It must be something to do with Gordon Brown's taxes that one can still feel very over-stretched on a high salary.


We use the money we were going to spend on renewing Trident to develop a strategic missile defense with all of the major nuclear powers instead. Because the costs will be shared between the UK, the US, Russia, France, China, Israel, India and Pakistan, it'll cost a small fraction of Trident, whilst offering all of its advantages and a few Trident doesn't offer.

We use the money saved to create an entirely new armed service, devoted entirely to high tech/cyberwarfare.

Joe James Broughton

With all due respect, have a look at the Register of Members Interests. Michael Fallon has a number of 'other jobs' in addition to his full time role serving the people of Sevenoaks. All perfectly within the rules and above board, I wonder if he could have found the time to work in the Shadow Cabinet.

and believe in more personalised, more efficient public services than Labour, and can be trusted, over time, to deliver on both.

Promises like this fall on deaf ears. Every party promises that they can deliver better, more efficient public services. Can you name as single modern government that has actually delivered?

@London Tory:

"1. Remunerated directorships
Just Learning Holdings Ltd; children's day nurseries, and of the following subsidiaries:
Learning Just Ltd.
Just Learning Ltd.
Just Learning Developments Ltd..
Careshare Holdings Ltd
Careshare Ltd
Tullett Prebon Plc (independent non-executive); inter-dealer broking"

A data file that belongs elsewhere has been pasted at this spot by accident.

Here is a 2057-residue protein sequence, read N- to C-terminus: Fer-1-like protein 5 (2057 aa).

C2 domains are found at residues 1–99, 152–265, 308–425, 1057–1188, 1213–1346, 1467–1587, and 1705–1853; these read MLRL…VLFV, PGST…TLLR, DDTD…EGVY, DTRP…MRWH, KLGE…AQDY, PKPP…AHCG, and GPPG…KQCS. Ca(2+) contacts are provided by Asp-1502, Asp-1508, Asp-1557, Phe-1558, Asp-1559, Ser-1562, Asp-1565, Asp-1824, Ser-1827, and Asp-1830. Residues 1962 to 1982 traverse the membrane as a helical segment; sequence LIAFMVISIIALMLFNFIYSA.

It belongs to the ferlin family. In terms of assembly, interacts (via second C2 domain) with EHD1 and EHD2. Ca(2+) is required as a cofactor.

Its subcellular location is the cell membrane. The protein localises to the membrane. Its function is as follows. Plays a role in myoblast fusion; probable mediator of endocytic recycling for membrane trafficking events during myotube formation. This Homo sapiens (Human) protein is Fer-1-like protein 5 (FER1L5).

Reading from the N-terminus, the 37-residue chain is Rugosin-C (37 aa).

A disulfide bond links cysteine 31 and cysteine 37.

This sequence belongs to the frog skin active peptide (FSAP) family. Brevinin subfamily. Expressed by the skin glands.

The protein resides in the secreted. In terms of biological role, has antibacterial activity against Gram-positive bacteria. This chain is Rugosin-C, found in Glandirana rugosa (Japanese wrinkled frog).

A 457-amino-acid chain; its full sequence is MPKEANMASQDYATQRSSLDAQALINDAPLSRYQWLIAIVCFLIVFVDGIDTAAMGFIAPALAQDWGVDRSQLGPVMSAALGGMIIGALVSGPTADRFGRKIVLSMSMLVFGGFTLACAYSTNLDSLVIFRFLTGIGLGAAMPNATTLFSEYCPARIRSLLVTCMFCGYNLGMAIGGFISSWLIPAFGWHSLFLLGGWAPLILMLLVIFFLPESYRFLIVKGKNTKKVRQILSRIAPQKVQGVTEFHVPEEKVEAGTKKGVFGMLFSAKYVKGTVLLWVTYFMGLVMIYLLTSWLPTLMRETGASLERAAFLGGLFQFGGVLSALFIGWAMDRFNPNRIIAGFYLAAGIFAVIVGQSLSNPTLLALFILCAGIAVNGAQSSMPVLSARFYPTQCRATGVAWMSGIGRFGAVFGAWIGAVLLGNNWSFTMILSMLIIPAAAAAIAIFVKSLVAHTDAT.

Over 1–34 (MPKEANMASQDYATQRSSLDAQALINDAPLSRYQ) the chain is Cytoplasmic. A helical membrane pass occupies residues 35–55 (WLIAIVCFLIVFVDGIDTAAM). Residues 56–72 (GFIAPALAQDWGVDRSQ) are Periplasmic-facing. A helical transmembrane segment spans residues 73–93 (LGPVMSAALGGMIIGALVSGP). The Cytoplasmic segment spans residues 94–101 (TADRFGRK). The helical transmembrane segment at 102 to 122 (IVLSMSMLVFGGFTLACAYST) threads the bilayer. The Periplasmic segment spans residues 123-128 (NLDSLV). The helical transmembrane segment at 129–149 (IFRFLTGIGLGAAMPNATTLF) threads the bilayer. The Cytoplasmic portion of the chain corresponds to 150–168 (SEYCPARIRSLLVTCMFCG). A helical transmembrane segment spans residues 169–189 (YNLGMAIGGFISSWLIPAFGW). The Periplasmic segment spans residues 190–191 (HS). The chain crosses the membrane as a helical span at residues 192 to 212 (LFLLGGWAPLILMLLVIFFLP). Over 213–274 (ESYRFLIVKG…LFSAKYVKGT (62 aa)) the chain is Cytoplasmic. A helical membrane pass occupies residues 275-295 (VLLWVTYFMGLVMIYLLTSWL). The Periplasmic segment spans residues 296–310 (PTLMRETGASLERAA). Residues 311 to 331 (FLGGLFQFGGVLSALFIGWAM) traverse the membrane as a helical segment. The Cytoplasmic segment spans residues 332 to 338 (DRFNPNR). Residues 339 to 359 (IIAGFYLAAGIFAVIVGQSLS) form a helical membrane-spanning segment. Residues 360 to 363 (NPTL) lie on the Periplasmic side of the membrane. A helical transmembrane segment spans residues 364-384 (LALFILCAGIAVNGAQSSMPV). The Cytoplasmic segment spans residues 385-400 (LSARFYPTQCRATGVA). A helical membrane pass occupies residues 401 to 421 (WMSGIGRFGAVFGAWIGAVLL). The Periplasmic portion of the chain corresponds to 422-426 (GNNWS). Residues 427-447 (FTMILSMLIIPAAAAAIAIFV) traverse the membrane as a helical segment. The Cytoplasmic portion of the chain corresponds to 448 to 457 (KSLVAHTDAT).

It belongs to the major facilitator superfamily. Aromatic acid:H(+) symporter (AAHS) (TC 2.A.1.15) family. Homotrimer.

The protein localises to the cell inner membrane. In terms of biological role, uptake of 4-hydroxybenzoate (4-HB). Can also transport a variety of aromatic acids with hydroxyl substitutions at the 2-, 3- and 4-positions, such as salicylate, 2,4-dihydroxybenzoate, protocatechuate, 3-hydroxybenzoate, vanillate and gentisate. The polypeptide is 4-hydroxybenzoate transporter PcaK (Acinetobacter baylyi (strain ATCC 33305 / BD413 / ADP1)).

Nurseries and a... brokerage firm?

If there's some implication of unsuitability there, I'm not sure what it is, apart from the two apparently incongruous poles.

@Mark Fulford:

No. And that's part of why trust is so scarce- frankly, British politicians don't deserve it, considering their pattern of overpromising and underdelivering since the second world war.

Which is why I think it's important that the trust has to come first. In the meantime, it gives us plenty of time to analyse where other governments have failed.

My feeling is the failure stems directly from the failed assumption, tested time and time again, that our public services can truly be run in a centralized fashion, if only we could find the right 'management doctrine'.

I'm just as sick of management speak and buzzwords as I'm sure everyone else is.

"How about some ideas on what we can cut from the defence budget to get us going."

Why the defense budget when there are fatter areas of Government spending to cut away? The Government has just absorbed the failed Metronet which is going to cost us £1.7 billion, a Gordon Brown PFI deal which the Conservatives have said nothing about. Labour have just agreed to pay the EU another billion a year, Gordon Brown went to India and spent £825 million there, the continuos NHS reforms have cost us £3 billion, and so on and so on.....

Exactly, Iain at 13.57:

"With the budget and new tax year weeks away the Conservatives should be flagging up issues, like the increase in fuel tax, like the removal of the 10p tax rate, like to gaping black hole in Labour's economic plans".

All the shadow Treasury team need do is to read Jeff Randall (today):

"Then there's the cost of living. Petrol prices, food bills, tax demands, train fares, energy costs and mortgage payments are powering ahead, but the Government insists that inflation is running at just 2.2%. I don't know anyone who thinks that rate reflects the real increase. It's nuts".